This work presents an innovative approach adopted for the development of a new numerical software framework for accelerating dense linear algebra calculations and its application within an engineering context. In particular, response surface models (RSM) are a key tool to reduce the computational effort involved in engineering design processes like design optimization. However, RSMs may prove to be too expensive to be computed when the dimensionality of the system and/or the size of the dataset to be synthesized is significantly high or when a large number of different response surfaces has to be calculated in order to improve the overall accuracy (e.g. like when using ensemble modelling techniques). On the other hand, the potential of modern hybrid hardware (e.g. multicore, GPUs) is not exploited by current engineering tools, while they can lead to a significant performance improvement. To fill this gap, a software framework is being developed that enables the hybrid and scalable acceleration of the linear algebra core for engineering applications and especially of RSMs calculations with a user-friendly syntax that allows good portability between different hardware architectures, with no need of specific expertise in parallel programming and accelerator technology. The effectiveness of this framework is shown by comparing an accelerated code to a single-core calculation of a radial basis function RSM on some benchmark datasets. This approach is then validated within a real-life engineering application and the achievements are presented and discussed.

    @inbook{17:viviani:advstruct,
      abstract = {This work presents an innovative approach adopted for the development of a new numerical software framework for accelerating dense linear algebra calculations and its application within an engineering context. In particular, response surface models (RSM) are a key tool to reduce the computational effort involved in engineering design processes like design optimization. However, RSMs may prove to be too expensive to be computed when the dimensionality of the system and/or the size of the dataset to be synthesized is significantly high or when a large number of different response surfaces has to be calculated in order to improve the overall accuracy (e.g. like when using ensemble modelling techniques). On the other hand, the potential of modern hybrid hardware (e.g. multicore, GPUs) is not exploited by current engineering tools, while they can lead to a significant performance improvement. To fill this gap, a software framework is being developed that enables the hybrid and scalable acceleration of the linear algebra core for engineering applications and especially of RSMs calculations with a user-friendly syntax that allows good portability between different hardware architectures, with no need of specific expertise in parallel programming and accelerator technology. The effectiveness of this framework is shown by comparing an accelerated code to a single-core calculation of a radial basis function RSM on some benchmark datasets. This approach is then validated within a real-life engineering application and the achievements are presented and discussed.},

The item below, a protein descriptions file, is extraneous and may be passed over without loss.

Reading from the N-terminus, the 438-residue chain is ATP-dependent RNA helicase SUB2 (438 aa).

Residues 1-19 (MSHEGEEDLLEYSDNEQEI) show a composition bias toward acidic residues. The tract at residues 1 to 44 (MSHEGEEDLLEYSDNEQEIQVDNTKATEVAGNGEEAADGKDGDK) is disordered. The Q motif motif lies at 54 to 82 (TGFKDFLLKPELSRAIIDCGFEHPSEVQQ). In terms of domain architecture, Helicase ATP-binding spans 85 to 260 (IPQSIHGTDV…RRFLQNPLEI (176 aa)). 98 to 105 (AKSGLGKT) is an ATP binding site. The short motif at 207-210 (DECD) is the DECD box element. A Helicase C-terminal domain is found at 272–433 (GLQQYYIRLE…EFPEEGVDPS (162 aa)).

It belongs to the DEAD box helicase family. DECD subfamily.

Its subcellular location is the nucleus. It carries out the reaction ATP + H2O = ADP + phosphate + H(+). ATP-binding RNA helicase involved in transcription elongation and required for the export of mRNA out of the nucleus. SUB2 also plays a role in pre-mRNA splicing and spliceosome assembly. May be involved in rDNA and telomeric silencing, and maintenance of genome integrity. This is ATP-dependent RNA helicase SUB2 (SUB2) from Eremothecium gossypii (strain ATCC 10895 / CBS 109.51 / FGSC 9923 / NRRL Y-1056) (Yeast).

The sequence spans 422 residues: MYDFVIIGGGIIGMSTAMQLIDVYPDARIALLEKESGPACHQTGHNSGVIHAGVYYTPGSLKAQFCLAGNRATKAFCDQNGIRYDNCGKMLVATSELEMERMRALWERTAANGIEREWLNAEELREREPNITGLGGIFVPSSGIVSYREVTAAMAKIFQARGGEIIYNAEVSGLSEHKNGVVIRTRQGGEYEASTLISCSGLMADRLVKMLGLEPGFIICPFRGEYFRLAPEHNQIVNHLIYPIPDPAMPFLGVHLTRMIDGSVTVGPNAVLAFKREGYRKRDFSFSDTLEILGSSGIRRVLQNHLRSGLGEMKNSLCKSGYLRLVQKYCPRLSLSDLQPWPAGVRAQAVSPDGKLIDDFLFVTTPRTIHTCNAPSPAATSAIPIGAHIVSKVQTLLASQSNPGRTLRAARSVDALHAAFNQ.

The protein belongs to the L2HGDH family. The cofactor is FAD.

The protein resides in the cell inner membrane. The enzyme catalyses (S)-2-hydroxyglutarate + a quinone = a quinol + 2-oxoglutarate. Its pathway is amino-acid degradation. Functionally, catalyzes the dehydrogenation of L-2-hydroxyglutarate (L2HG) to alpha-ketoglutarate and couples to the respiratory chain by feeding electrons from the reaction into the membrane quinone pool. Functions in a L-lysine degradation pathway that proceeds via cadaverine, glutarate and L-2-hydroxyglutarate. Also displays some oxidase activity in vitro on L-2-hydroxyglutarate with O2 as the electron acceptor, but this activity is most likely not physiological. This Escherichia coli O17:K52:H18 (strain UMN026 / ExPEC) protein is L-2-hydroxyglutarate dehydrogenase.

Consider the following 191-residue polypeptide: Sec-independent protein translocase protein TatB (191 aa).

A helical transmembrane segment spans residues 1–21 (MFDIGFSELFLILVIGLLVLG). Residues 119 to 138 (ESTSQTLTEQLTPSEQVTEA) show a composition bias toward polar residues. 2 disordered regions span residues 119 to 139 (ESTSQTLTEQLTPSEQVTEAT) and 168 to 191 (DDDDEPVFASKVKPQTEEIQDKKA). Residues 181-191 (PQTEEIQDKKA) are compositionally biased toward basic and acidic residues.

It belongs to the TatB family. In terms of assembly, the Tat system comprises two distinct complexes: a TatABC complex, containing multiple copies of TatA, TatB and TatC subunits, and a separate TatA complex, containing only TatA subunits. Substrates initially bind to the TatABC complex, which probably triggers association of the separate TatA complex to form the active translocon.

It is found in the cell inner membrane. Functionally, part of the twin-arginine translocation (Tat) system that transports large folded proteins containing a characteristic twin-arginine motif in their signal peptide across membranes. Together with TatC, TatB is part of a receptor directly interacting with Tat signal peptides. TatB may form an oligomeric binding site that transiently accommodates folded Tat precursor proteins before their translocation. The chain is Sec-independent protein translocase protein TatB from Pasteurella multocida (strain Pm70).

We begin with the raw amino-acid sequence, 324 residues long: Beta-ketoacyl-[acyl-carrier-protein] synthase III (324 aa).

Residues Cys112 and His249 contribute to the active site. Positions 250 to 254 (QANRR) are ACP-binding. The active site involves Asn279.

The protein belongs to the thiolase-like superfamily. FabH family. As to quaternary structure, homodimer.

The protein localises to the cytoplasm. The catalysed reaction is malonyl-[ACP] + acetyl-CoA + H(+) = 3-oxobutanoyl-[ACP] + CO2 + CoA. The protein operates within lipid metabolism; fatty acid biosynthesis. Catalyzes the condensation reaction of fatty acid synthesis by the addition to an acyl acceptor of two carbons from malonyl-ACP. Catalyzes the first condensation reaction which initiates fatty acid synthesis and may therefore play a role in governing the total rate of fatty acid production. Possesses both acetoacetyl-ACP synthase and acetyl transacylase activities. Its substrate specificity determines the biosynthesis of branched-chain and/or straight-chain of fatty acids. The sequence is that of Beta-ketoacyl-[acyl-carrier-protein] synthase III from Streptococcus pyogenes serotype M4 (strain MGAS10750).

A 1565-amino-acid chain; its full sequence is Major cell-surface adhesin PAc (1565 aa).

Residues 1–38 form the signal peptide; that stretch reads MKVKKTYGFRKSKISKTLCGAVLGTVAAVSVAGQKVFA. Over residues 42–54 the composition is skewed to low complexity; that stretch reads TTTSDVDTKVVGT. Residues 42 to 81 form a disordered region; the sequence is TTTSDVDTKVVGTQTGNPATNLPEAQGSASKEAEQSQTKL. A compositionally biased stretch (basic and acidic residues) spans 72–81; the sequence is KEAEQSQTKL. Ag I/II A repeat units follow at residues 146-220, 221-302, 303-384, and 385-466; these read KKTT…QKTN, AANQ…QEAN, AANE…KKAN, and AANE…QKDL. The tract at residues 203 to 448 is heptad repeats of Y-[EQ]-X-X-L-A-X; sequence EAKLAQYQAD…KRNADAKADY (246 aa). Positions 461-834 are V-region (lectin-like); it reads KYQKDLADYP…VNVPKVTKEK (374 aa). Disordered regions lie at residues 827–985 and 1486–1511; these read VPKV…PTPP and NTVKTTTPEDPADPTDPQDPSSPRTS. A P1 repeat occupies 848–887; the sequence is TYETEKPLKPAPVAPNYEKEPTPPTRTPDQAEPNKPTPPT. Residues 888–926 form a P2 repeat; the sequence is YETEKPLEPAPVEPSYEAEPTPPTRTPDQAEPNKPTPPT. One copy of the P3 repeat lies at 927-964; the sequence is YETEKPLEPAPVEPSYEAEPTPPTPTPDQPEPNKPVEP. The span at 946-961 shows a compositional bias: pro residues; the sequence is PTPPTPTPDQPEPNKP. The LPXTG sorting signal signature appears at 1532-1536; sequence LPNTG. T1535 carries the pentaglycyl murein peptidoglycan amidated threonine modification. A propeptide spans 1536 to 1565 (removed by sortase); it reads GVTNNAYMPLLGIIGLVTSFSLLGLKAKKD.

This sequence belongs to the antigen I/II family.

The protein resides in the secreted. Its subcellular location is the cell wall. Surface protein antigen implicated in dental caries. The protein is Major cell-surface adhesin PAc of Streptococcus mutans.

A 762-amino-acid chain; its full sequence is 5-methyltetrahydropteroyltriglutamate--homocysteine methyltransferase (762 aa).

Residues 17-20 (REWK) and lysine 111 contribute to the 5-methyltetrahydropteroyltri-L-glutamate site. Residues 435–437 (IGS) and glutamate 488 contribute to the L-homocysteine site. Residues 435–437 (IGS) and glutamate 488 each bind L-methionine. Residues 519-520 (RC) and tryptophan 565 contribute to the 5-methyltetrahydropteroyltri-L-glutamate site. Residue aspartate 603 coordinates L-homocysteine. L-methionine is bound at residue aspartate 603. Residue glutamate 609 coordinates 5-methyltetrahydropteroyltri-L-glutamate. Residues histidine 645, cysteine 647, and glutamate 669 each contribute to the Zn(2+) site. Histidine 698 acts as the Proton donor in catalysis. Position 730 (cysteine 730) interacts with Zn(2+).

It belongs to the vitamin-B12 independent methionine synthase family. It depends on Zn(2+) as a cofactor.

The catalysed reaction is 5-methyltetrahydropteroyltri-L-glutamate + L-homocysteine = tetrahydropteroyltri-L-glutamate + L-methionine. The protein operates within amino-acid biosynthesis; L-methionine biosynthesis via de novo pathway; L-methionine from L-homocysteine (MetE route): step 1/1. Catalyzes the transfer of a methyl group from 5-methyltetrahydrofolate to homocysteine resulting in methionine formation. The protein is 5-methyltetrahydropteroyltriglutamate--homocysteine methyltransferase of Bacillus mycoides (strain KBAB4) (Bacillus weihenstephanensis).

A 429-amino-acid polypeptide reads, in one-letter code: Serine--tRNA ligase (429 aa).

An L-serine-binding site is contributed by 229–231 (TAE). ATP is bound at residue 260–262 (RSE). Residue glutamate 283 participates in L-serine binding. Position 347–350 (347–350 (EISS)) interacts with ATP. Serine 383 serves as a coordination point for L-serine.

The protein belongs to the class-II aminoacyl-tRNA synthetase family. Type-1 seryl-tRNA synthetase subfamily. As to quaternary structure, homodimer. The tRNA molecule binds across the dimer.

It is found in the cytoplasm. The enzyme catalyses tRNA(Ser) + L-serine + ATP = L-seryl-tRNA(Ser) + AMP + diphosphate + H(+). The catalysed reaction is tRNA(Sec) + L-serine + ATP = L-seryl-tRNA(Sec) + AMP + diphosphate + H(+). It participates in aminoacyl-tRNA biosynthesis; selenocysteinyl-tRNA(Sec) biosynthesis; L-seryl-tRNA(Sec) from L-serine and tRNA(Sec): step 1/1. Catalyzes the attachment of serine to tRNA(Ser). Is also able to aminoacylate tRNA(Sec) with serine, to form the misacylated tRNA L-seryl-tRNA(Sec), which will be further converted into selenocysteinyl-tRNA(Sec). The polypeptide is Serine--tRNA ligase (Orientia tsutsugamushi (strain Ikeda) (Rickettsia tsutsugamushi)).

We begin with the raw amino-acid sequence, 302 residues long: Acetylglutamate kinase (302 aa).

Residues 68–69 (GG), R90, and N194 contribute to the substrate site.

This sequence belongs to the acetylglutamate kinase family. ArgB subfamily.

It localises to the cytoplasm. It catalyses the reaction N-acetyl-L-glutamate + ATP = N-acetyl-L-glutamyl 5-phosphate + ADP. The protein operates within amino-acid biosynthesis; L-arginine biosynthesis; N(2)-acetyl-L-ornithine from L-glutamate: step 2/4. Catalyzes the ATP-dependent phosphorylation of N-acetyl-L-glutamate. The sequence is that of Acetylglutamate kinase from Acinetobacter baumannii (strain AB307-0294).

address = {Cham},
      author = {Viviani, P. and Aldinucci, M. and d'Ippolito, R. and Lemeire, J. and Vucinic, D.},
      booktitle = {Improved Performance of Materials: Design and Experimental Approaches},
      date-modified = {2018-03-13 16:40:21 +0000},
      doi = {10.1007/978-3-319-59590-0_9},
      isbn = {978-3-319-59590-0},
      keywords = {repara, rephrase},
      opteditor = {{\"O}chsner, Andreas and Altenbach, Holm},
      pages = {93--106},
      publisher = {Springer International Publishing},
      title = {A Flexible Numerical Framework for Engineering---A Response Surface Modelling Application},
      url = {https://doi.org/10.1007/978-3-319-59590-0_9},
      year = {2018},
      bdsk-url-1 = {https://doi.org/10.1007/978-3-319-59590-0_9},
      bdsk-url-2 = {http://dx.doi.org/10.1007/978-3-319-59590-0_9}
    }

  • P. Viviani, M. Drocco, and M. Aldinucci, “Scaling Dense Linear Algebra on Multicore and Beyond: a Survey,” in Proc. of 26th Euromicro Intl. Conference on Parallel Distributed and network-based Processing (PDP), Cambridge, United Kingdom, 2018.
    [BibTeX] [Abstract] [Download PDF]

    The present trend in big-data analytics is to exploit algorithms with (sub-)linear time complexity, in this sense it is usually worth to investigate if the available techniques can be approximated to reach an affordable complexity. However, there are still problems in data science and engineering that involve algorithms with higher time complexity, like matrix inversion or Singular Value Decomposition (SVD). This work presents the results of a survey that reviews a number of tools meant to perform dense linear algebra at “Big Data” scale: namely, the proposed approach aims first to define a feasibility boundary for the problem size of shared-memory matrix factorizations, then to understand whether it is convenient to employ specific tools meant to scale out such dense linear algebra tasks on distributed platforms. The survey will eventually discuss the presented tools from the point of view of domain experts (data scientist, engineers), hence focusing on the trade-off between usability and performance.

    @inproceedings{svd:pdp:18,